Now that’s the first school of thought. The second school of thought is much shorter and more direct, Chris. It’s actually just two words: suck it.
Posted at 12:13 One woman has died and a number of others have been hurt - including some with “catastrophic” injuries - in the incident on Westminster Bridge, a junior doctor at St Thomas’ Hospital has said.
What are some unique torture techniques to elicit a *false* confession. I'm writing a story in a fantasy setting, and am trying to think of something different than the ones you normally hear about (whipping, the rack, etc.). The character is in custody for about a week before the confession is made. It doesn't have to be "clean" but the character has to be able to survive without the use of modern medicine. Ideas?
Hmmmm. Well as you
probably know I try to match techniques to real world cultures even for things
like fantasy and sci fi. I get the impression you’re less interested in this
necessarily ‘fitting’ the world though and if that’s what you want for your
story that’s fine.
A quick note on unique
tortures before we start.
They happen but they’re rare. Torturers
overwhelmingly tend to stick with what they know. They do also experiment with aspects of other National Styles or things
they’ve heard/experienced before. But this rarely means creating something
Torture generally isn’t
inventive or ‘interesting’. It’s usually people doing the same awful things
over and over again.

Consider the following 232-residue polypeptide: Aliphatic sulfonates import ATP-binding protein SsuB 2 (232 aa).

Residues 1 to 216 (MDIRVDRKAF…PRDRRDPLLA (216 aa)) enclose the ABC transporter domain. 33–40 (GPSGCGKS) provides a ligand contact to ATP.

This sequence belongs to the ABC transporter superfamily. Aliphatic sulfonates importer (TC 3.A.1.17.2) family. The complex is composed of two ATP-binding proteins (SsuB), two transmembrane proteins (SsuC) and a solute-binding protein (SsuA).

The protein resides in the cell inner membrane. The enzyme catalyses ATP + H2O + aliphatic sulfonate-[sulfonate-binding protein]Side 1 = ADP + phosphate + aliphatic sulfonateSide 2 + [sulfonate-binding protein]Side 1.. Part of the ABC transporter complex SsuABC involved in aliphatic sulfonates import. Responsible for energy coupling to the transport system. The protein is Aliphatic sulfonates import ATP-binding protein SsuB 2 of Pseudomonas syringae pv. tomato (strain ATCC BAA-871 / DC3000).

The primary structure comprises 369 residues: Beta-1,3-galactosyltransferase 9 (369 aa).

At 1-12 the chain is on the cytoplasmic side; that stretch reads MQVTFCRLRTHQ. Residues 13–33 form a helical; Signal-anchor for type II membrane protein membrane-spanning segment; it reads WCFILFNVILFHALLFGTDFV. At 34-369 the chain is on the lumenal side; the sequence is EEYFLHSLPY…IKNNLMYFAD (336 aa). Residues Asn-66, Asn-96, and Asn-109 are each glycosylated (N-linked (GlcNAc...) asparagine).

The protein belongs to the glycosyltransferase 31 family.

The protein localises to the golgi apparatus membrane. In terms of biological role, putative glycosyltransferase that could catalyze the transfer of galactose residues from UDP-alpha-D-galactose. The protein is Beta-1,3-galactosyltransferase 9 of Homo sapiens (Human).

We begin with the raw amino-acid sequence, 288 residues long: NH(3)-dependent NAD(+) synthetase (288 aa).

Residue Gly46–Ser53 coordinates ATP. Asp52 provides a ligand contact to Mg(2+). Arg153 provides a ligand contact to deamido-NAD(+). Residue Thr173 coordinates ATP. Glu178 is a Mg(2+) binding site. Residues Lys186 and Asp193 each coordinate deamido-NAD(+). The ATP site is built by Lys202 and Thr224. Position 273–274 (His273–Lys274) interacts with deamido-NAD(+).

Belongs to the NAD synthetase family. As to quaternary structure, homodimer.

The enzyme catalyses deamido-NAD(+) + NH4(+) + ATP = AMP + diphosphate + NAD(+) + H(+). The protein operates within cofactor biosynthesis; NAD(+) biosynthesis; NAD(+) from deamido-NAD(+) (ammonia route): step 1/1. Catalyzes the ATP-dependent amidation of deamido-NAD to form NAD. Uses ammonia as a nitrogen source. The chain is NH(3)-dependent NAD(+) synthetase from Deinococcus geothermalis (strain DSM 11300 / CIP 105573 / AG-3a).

If you want your
character to go through something unusual then I’d suggest having a reason in
story for the torturers to pay special attention to this character. Perhaps
they’re under a huge amount of pressure to ‘solve’ the case they force the
character to confess to. Perhaps they genuinely believe this character is
guilty and think it’s a particularly horrific crime.
From my point of view
it’s a lot easier to suggest a practice that happened commonly elsewhere in the
world (or is less commonly depicted in fiction) rather than one that’s
entirely unique. So… I’m afraid that’s what I’m going to do.
The tortures you came
up with as ‘typical’ suggest a heavy western European influence to me. With
that in mind a torture that was
common in England historically but doesn’t seem to be in the popular
consciousness as much is tearing flesh with red hot tongs. Definitely scarring,
it could be disabling if areas near the joints are attacked (this reduces
mobility) and while it’s potentially fatal it does not have to be.
Falaka is a practice
that your readers will probably have heard of, but it doesn’t often crop up in
fantasy stories so you might want to consider it. This is beating the soles of
the feet. With harder objects, such as heavy sticks, it can break the bones of